This place is just magical! I can't believe that this is so close to San Diego. It's a combination of meadow and forest and is currently bright green from all of the rain. The campsites are spread out pretty well, so you don't feel like you're right next to other campers. Definitely will be back here!
Hidden campground and absolutely peaceful. My boyfriend and I stayed there in April and the campsites around us were empty and the neighbor we did have was super friendly! Clean toilets too! Even though it isn't far from San Diego, it was pretty chilly up there so make sure to check the weather so you can pack accordingly.
During the 1700's the land now known as the Cleveland National Forest had been parceled out in large land grants. One of these, the Rancho San José del Valle grant, was given in 1844 to one of the earliest settlers, a fur trader named J. T. Warner. About the same time, Juan Forster received the land grants of Los Piños Potrero, El Cariso Potrero, and Potrero de la Cienega.
Widespread overgrazing throughout the area, brush and trees cut for fence posts, and fires set to produce forage expanded the impact well beyond that of the Indians in the previous centuries.
In 1869, gold was discovered near Julian attracting hordes of miners from the Mother Lode and swelling the town to a population greater than that of San Diego. Also, during this period, zinc, lead, and silver mines were booming in the western canyons of the Santa Anas (hence, Silverado Canyon). Nearby, in Trabuco Canyon, stands the remains of the large (and unproductive) tin mine, once owned (about 1900) by Gail Borden of the Eagle Milk Co. He had hoped to use its yield to produce cans for his milk.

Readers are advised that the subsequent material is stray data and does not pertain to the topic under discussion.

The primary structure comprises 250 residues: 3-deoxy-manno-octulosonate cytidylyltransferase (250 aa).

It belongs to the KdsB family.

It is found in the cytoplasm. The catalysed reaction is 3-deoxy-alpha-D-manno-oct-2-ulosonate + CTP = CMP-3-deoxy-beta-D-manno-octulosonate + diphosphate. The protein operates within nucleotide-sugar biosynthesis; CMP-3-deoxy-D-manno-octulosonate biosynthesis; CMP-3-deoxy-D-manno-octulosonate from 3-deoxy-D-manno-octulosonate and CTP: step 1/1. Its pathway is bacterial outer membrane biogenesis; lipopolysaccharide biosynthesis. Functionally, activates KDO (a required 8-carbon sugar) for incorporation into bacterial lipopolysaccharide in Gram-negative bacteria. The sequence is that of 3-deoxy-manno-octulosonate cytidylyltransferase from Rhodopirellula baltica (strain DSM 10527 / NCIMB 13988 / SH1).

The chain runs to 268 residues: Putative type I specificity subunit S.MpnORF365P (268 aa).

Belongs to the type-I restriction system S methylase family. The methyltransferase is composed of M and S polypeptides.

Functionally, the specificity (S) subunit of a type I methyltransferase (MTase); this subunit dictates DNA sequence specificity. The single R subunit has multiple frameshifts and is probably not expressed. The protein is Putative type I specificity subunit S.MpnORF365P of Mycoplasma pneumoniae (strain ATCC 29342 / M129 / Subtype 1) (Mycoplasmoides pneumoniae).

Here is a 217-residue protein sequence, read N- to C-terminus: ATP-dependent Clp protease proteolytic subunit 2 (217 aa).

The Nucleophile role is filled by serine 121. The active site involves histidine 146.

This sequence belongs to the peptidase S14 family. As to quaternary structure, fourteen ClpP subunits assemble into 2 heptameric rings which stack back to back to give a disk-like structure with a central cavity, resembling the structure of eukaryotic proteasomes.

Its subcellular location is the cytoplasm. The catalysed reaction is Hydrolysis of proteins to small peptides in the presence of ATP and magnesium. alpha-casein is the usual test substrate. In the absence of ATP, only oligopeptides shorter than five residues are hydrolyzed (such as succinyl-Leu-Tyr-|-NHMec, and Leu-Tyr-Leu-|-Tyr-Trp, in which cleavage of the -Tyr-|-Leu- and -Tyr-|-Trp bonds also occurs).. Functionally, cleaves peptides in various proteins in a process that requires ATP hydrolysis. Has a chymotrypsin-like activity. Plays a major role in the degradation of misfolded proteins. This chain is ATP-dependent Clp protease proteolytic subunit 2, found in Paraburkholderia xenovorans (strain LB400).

The influx of miners left its mark on the land. Trees were cut for mine timbers, heat and cooking fuel. Great expanses of brush were burned so miners could penetrate new areas to search for minerals. As the mines petered out, so did many of the early ranches which had been overgrazed and had lost their chief labor force as the Indian population died off due to hardship and disease. The principal end results was steadily growing threats to the watersheds, which by now were of critical importance to southern California communities.
Cleveland National Forest became one of the first in the new system and had its basis in the 50,000 acre Trabuco Cañon Forest Reserve (in the Santa Ana Mountains), created by President Harrison in February 1893. In February 1897 President Cleveland created San Jacinto Forest Reserve, a 700,000 acre area which included the desert lands southeast of Palomar Mountain. In 1899, the Trabuco Reserve was more than doubled, in response to a petition sent to the General Land Office by residents near Trabuco Canyon.
These early Forest Reserves had been administered by the General Land Office (GLO) in the U.S. Department of Interior. However, the GLO lacked any trained foresters to aggressively take charge. As a result in 1905 the reserves were transferred to a new Bureau of Forestry (now the Forest Service) in the U.S. Department of Agriculture. In 1907 their designation as Forest Reserves was changed to National Forests.
In 1907 President Roosevelt made extensive additions to both the Trabuco Canyon and San Jacinto Forest Reserves, to include Palomar and Laguna Mountains and those farther south to the Mexican Border. A year later (1908) President Roosevelt combined the two Reserves to form the new 1,904,826 acre Cleveland National Forest.
During the next seventeen years there were several deletions to the Cleveland. A major one in 1915 when 749,730 acres of non-forest value lands were returned to public entry, and another in 1925 when the San Jacinto unit was transferred to the San Bernardino National Forest. Today the Cleveland National Forest consists of approximately 424,000 acres of forest land.